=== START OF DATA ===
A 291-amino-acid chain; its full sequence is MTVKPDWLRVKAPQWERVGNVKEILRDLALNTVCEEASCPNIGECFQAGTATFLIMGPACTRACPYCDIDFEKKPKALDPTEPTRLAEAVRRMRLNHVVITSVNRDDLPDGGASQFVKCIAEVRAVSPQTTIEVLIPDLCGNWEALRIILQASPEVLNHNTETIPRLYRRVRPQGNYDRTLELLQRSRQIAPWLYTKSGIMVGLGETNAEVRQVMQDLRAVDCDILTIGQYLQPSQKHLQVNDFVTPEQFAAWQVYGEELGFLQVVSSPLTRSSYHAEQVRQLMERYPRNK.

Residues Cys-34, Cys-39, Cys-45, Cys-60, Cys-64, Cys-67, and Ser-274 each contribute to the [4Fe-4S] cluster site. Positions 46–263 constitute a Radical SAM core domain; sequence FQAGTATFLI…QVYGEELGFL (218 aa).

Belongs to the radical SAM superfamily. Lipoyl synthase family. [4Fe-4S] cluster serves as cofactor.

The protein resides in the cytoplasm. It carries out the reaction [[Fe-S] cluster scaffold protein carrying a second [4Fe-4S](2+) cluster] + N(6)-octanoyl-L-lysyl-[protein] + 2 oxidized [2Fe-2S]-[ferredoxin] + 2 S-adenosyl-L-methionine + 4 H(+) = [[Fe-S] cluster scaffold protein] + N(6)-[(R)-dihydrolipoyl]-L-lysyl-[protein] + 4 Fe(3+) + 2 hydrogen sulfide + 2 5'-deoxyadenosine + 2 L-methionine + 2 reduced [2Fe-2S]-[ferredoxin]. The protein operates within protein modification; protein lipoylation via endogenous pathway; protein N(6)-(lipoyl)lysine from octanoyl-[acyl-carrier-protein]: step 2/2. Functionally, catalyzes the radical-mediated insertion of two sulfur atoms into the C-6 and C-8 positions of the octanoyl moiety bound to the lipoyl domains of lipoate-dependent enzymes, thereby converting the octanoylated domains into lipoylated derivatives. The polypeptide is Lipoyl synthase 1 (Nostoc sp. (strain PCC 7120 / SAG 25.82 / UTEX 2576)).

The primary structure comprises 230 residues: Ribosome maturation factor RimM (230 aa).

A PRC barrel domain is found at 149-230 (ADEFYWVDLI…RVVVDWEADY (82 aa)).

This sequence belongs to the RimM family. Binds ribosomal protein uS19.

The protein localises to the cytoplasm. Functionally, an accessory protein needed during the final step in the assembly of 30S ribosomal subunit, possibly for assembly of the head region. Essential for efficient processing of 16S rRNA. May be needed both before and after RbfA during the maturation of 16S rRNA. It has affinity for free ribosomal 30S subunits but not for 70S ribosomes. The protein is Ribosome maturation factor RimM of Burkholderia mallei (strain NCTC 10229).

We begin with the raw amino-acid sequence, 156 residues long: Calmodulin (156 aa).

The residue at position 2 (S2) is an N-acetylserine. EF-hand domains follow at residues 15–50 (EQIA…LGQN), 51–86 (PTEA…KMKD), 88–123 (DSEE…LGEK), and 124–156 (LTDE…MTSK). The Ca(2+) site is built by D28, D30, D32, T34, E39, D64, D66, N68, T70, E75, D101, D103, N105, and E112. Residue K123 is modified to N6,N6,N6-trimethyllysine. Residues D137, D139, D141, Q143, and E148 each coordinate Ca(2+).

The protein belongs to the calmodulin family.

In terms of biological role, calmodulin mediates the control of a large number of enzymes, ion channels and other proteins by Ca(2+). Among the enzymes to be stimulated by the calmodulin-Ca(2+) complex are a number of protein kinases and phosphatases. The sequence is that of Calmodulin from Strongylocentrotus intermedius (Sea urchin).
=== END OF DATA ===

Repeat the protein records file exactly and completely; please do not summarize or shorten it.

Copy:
A 291-amino-acid chain; its full sequence is MTVKPDWLRVKAPQWERVGNVKEILRDLALNTVCEEASCPNIGECFQAGTATFLIMGPACTRACPYCDIDFEKKPKALDPTEPTRLAEAVRRMRLNHVVITSVNRDDLPDGGASQFVKCIAEVRAVSPQTTIEVLIPDLCGNWEALRIILQASPEVLNHNTETIPRLYRRVRPQGNYDRTLELLQRSRQIAPWLYTKSGIMVGLGETNAEVRQVMQDLRAVDCDILTIGQYLQPSQKHLQVNDFVTPEQFAAWQVYGEELGFLQVVSSPLTRSSYHAEQVRQLMERYPRNK.

Residues Cys-34, Cys-39, Cys-45, Cys-60, Cys-64, Cys-67, and Ser-274 each contribute to the [4Fe-4S] cluster site. Positions 46–263 constitute a Radical SAM core domain; sequence FQAGTATFLI…QVYGEELGFL (218 aa).

Belongs to the radical SAM superfamily. Lipoyl synthase family. [4Fe-4S] cluster serves as cofactor.

The protein resides in the cytoplasm. It carries out the reaction [[Fe-S] cluster scaffold protein carrying a second [4Fe-4S](2+) cluster] + N(6)-octanoyl-L-lysyl-[protein] + 2 oxidized [2Fe-2S]-[ferredoxin] + 2 S-adenosyl-L-methionine + 4 H(+) = [[Fe-S] cluster scaffold protein] + N(6)-[(R)-dihydrolipoyl]-L-lysyl-[protein] + 4 Fe(3+) + 2 hydrogen sulfide + 2 5'-deoxyadenosine + 2 L-methionine + 2 reduced [2Fe-2S]-[ferredoxin]. The protein operates within protein modification; protein lipoylation via endogenous pathway; protein N(6)-(lipoyl)lysine from octanoyl-[acyl-carrier-protein]: step 2/2. Functionally, catalyzes the radical-mediated insertion of two sulfur atoms into the C-6 and C-8 positions of the octanoyl moiety bound to the lipoyl domains of lipoate-dependent enzymes, thereby converting the octanoylated domains into lipoylated derivatives. The polypeptide is Lipoyl synthase 1 (Nostoc sp. (strain PCC 7120 / SAG 25.82 / UTEX 2576)).

The primary structure comprises 230 residues: Ribosome maturation factor RimM (230 aa).

A PRC barrel domain is found at 149-230 (ADEFYWVDLI…RVVVDWEADY (82 aa)).

This sequence belongs to the RimM family. Binds ribosomal protein uS19.

The protein localises to the cytoplasm. Functionally, an accessory protein needed during the final step in the assembly of 30S ribosomal subunit, possibly for assembly of the head region. Essential for efficient processing of 16S rRNA. May be needed both before and after RbfA during the maturation of 16S rRNA. It has affinity for free ribosomal 30S subunits but not for 70S ribosomes. The protein is Ribosome maturation factor RimM of Burkholderia mallei (strain NCTC 10229).

We begin with the raw amino-acid sequence, 156 residues long: Calmodulin (156 aa).

The residue at position 2 (S2) is an N-acetylserine. EF-hand domains follow at residues 15–50 (EQIA…LGQN), 51–86 (PTEA…KMKD), 88–123 (DSEE…LGEK), and 124–156 (LTDE…MTSK). The Ca(2+) site is built by D28, D30, D32, T34, E39, D64, D66, N68, T70, E75, D101, D103, N105, and E112. Residue K123 is modified to N6,N6,N6-trimethyllysine. Residues D137, D139, D141, Q143, and E148 each coordinate Ca(2+).

The protein belongs to the calmodulin family.

In terms of biological role, calmodulin mediates the control of a large number of enzymes, ion channels and other proteins by Ca(2+). Among the enzymes to be stimulated by the calmodulin-Ca(2+) complex are a number of protein kinases and phosphatases. The sequence is that of Calmodulin from Strongylocentrotus intermedius (Sea urchin).